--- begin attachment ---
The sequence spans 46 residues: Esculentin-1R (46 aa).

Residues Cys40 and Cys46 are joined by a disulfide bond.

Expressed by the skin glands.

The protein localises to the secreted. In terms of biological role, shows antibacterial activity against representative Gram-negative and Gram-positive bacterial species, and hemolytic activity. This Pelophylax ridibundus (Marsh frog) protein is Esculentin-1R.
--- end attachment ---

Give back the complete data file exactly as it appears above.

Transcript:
The sequence spans 46 residues: Esculentin-1R (46 aa).

Residues Cys40 and Cys46 are joined by a disulfide bond.

Expressed by the skin glands.

The protein localises to the secreted. In terms of biological role, shows antibacterial activity against representative Gram-negative and Gram-positive bacterial species, and hemolytic activity. This Pelophylax ridibundus (Marsh frog) protein is Esculentin-1R.